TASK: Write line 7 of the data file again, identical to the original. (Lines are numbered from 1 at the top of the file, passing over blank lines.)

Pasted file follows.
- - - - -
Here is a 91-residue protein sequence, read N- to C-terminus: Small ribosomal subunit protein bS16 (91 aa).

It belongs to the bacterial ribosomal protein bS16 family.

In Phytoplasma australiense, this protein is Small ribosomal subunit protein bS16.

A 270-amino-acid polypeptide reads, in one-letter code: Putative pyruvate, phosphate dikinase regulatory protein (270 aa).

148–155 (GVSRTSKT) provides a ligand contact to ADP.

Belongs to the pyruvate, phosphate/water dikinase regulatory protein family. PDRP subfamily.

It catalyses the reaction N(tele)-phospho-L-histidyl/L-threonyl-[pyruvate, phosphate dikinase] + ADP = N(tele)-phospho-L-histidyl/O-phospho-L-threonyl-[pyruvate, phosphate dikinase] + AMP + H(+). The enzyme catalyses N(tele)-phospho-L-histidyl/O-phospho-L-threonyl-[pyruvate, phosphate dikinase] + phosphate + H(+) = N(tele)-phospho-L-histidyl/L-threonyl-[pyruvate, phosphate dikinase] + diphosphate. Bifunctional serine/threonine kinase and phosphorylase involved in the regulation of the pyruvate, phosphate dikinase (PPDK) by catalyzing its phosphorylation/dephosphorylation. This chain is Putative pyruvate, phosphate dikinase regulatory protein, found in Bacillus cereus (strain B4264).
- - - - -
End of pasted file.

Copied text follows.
It catalyses the reaction N(tele)-phospho-L-histidyl/L-threonyl-[pyruvate, phosphate dikinase] + ADP = N(tele)-phospho-L-histidyl/O-phospho-L-threonyl-[pyruvate, phosphate dikinase] + AMP + H(+). The enzyme catalyses N(tele)-phospho-L-histidyl/O-phospho-L-threonyl-[pyruvate, phosphate dikinase] + phosphate + H(+) = N(tele)-phospho-L-histidyl/L-threonyl-[pyruvate, phosphate dikinase] + diphosphate. Bifunctional serine/threonine kinase and phosphorylase involved in the regulation of the pyruvate, phosphate dikinase (PPDK) by catalyzing its phosphorylation/dephosphorylation. This chain is Putative pyruvate, phosphate dikinase regulatory protein, found in Bacillus cereus (strain B4264).